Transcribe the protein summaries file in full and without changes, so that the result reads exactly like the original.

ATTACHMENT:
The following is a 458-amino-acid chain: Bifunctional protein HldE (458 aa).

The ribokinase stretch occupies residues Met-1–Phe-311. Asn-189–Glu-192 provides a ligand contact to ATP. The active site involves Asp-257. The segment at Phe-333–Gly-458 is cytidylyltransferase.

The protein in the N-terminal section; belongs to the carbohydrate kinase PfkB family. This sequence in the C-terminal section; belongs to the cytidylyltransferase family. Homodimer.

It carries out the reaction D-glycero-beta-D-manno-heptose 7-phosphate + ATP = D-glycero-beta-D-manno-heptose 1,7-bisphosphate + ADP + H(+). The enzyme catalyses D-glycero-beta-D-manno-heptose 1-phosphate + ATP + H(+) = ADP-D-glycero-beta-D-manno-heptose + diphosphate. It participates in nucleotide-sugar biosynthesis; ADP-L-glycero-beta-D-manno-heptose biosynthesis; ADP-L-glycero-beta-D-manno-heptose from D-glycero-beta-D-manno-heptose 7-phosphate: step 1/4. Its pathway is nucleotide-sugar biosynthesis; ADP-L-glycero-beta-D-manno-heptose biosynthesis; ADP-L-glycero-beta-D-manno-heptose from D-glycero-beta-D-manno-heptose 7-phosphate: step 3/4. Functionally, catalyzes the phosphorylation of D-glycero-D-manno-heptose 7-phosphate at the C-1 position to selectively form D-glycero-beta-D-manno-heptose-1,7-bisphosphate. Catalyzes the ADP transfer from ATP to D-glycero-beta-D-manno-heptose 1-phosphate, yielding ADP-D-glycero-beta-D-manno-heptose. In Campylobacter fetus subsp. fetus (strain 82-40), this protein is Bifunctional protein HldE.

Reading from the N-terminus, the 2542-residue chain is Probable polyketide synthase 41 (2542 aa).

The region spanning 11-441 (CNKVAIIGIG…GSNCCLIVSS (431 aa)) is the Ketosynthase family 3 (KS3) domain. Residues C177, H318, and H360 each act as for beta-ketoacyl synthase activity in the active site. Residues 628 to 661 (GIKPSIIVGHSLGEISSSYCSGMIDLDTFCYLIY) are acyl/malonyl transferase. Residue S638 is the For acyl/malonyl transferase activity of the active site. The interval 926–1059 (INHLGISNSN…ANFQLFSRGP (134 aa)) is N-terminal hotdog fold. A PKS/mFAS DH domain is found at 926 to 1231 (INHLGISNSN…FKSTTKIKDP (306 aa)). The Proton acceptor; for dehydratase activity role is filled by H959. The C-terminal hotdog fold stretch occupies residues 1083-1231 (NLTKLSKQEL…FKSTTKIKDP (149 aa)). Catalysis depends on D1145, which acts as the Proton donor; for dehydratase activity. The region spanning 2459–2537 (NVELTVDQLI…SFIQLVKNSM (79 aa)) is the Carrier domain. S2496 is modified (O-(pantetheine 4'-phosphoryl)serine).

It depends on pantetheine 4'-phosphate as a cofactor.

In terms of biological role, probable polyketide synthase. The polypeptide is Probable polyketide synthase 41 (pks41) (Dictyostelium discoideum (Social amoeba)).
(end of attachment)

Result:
The following is a 458-amino-acid chain: Bifunctional protein HldE (458 aa).

The ribokinase stretch occupies residues Met-1–Phe-311. Asn-189–Glu-192 provides a ligand contact to ATP. The active site involves Asp-257. The segment at Phe-333–Gly-458 is cytidylyltransferase.

The protein in the N-terminal section; belongs to the carbohydrate kinase PfkB family. This sequence in the C-terminal section; belongs to the cytidylyltransferase family. Homodimer.

It carries out the reaction D-glycero-beta-D-manno-heptose 7-phosphate + ATP = D-glycero-beta-D-manno-heptose 1,7-bisphosphate + ADP + H(+). The enzyme catalyses D-glycero-beta-D-manno-heptose 1-phosphate + ATP + H(+) = ADP-D-glycero-beta-D-manno-heptose + diphosphate. It participates in nucleotide-sugar biosynthesis; ADP-L-glycero-beta-D-manno-heptose biosynthesis; ADP-L-glycero-beta-D-manno-heptose from D-glycero-beta-D-manno-heptose 7-phosphate: step 1/4. Its pathway is nucleotide-sugar biosynthesis; ADP-L-glycero-beta-D-manno-heptose biosynthesis; ADP-L-glycero-beta-D-manno-heptose from D-glycero-beta-D-manno-heptose 7-phosphate: step 3/4. Functionally, catalyzes the phosphorylation of D-glycero-D-manno-heptose 7-phosphate at the C-1 position to selectively form D-glycero-beta-D-manno-heptose-1,7-bisphosphate. Catalyzes the ADP transfer from ATP to D-glycero-beta-D-manno-heptose 1-phosphate, yielding ADP-D-glycero-beta-D-manno-heptose. In Campylobacter fetus subsp. fetus (strain 82-40), this protein is Bifunctional protein HldE.

Reading from the N-terminus, the 2542-residue chain is Probable polyketide synthase 41 (2542 aa).

The region spanning 11-441 (CNKVAIIGIG…GSNCCLIVSS (431 aa)) is the Ketosynthase family 3 (KS3) domain. Residues C177, H318, and H360 each act as for beta-ketoacyl synthase activity in the active site. Residues 628 to 661 (GIKPSIIVGHSLGEISSSYCSGMIDLDTFCYLIY) are acyl/malonyl transferase. Residue S638 is the For acyl/malonyl transferase activity of the active site. The interval 926–1059 (INHLGISNSN…ANFQLFSRGP (134 aa)) is N-terminal hotdog fold. A PKS/mFAS DH domain is found at 926 to 1231 (INHLGISNSN…FKSTTKIKDP (306 aa)). The Proton acceptor; for dehydratase activity role is filled by H959. The C-terminal hotdog fold stretch occupies residues 1083-1231 (NLTKLSKQEL…FKSTTKIKDP (149 aa)). Catalysis depends on D1145, which acts as the Proton donor; for dehydratase activity. The region spanning 2459–2537 (NVELTVDQLI…SFIQLVKNSM (79 aa)) is the Carrier domain. S2496 is modified (O-(pantetheine 4'-phosphoryl)serine).

It depends on pantetheine 4'-phosphate as a cofactor.

In terms of biological role, probable polyketide synthase. The polypeptide is Probable polyketide synthase 41 (pks41) (Dictyostelium discoideum (Social amoeba)).